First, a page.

vegetable


My return from Detroit happily coincided with the arrival of my long-awaited verjuice from Deborah Peterson’s Pantry. Verjuice is the sour juice pressed from unripe green grapes; in a time when lemons and their juice were crazy tales brought home by Crusaders returning from Outremer and wine was too expensive to let turn to vinegar, verjuice provided the sour/acid taste to Medieval cooking. It continued to see use in this way right up to the 18th Century, but in the end verjuice was replaced by readily available supplies of lemons and cheap wine vinegar in much the same way that sugar replaced honey as the primary sweetener of the Northern European diet. 

It’s tough to find an 18th Century British recipe that actually uses verjuice. By the time Hannah Glasse wrote her book in 1745, Britain was at the center of global trade. I would not, however, be a gamer/librarian/history buff if I didn’t have a few medieval cookbooks lying around, so I dusted them off and invited some friends.

There’s no better way to try verjuice than by using a recipe where it figures in the title. This one originates from an unsigned 14th Century Tuscan manuscript, and is reprinted with its modern version in The Medieval Kitchen: Recipes from France and Italy.

Gratonata of Chickens: Cut up your chickens, fry them with pork fat and with onions; and while they are frying add a little water so that they cook nicely in the pan; and stir them often with a large spoon; add spices, saffron, and verjuice and then boil; and for each chicken take four egg yolks, mix them with verjuice and then boil them separately; and beat everything together in the pan, and boil everything together with the pieces of chicken; and when it boils remove it from the fire and eat it. 

Chicken with Verjuice:

  • 1 chicken
  • 1 medium onion
  • 2 oz pork fatback
  • 10 tbs water
  • 10 tbs verjuice
  • 4 egg yolks
  • 1/2 tsp ground mace
  • 1/2 tsp ground ginger
  • 1 pinch cinnamon
  • 1 pinch saffron threads
  • salt and pepper

Cut chicken into serving pieces, season with salt and pepper, and slice onion thinly. Cut fatback into small dice and render the fat in a heavy bottomed casserole or dutch oven. Add chicken and onion and brown on all sides. Add water and bring to the boil, then add 3 tbs verjuice and the spices. Cover and simmer for about 45 minutes. Remove from heat.

When chicken is done, beat remaining 7 tbs of verjuice into the egg yolks in a small saucepan. Bring nearly to the boil over low heat and then add to the casserole with the chicken. Mix well until sauce is thick.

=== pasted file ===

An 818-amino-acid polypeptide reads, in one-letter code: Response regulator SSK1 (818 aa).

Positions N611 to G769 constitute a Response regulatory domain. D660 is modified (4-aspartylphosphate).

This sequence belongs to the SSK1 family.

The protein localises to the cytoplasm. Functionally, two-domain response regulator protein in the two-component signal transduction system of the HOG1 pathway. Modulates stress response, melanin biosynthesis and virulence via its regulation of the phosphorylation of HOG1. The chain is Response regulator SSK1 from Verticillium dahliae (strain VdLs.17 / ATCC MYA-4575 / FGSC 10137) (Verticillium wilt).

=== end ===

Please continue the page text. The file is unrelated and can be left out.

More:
This recipe reminded me a lot of chicken adobo, but with a slight fruitiness due to the presence of verjuice rather than vinegar. It’s really worth the trouble to get ahold of actual verjuice (you can use it instead of vinegar or lemon juice just about anywhere, and unlike them it doesn’t combine poorly with wine on the palate), but if you really want to try this recipe without it the book suggests using the juice of one lemon combined with 3 tbs water as a substitute. 

To go with the chicken, we made some gnocchi. The gnocchi here are the original gangstas of the pasta clan, dating from a time before either semolina or potato flour for starch. This recipe is also from The Medieval Kitchen, and is from another unsigned 14th Century Tuscan manuscript.

If You Want Some Gnocchi, take fresh cheese and mash it, then take some flour and mix with egg yolks as in making migliacci. Put a pot full of water on the fire and, when it begins to boil, put the mixture on a dish and drop it into the pot with a ladle. And when they are cooked, place them on dishes and sprinkle with plenty of grated cheese.

Gnocchi

  • 1 and 1/4 lbs cream cheese
  • 1 and 1/2 cups flour
  • 6 egg yolks
  • salt
  • freshly grated parmesan cheese

Mash cream cheese into paste. Mix in flour by hand and add salt to taste. Blend in egg yolks, continuing to knead until a smooth mixture forms. Boil water in a large pot, then reduce to simmer. Drop half-teaspoonfuls of mixture into simmering water and wait until they rise to the top on their own. Drain and serve, topped with parmesan cheese.

This recipe didn’t specify the flour type, but you can’t go wrong by doing what I did and using spelt flour. It’s still historically accurate and it gives the gnocchi a slight nutty flavor. This recipe makes a lot of dough, which is not a bad thing because it stores pretty well and the gnocchi themselves are easy to make.   

But, you ask me, what’s with two Italian recipes ? Aren’t you all about British food? Fear not, gentle readers. The vegetable recipe I used is 100% English. It’s from The Forme of Cury, compiled in 1390 by Richard II’s master cooks (before all that Tragedy Of unpleasantness). The modern version here is from Lorna J. Sass’s To The King’s Taste. Since H.M.’s kitchen staff wrote in English (albeit Medieval English) the original here has a little more “flavor”:

Funges:Take funges and pare hem clene and dyce hem. Take leke, and shred hym small and do hym to seeth it in gode broth. Color it with safron, and do there-inne powder-fort.

Mushrooms and Leeks

  • 8 small leeks
  • 1 and 1/2 lbs large mushrooms, quartered
  • 3 tbs butter
  • 1 cup chicken or vegetable stock
  • 1/2 tsp brown sugar (before 1492 this would have come from traders in the Levant)
  • 1/8 tsp saffron
  • 1/2 tsp minced fresh ginger
  • beurre manie (3 tbs flour mixed with 3 tbs soft butter)
  • salt and pepper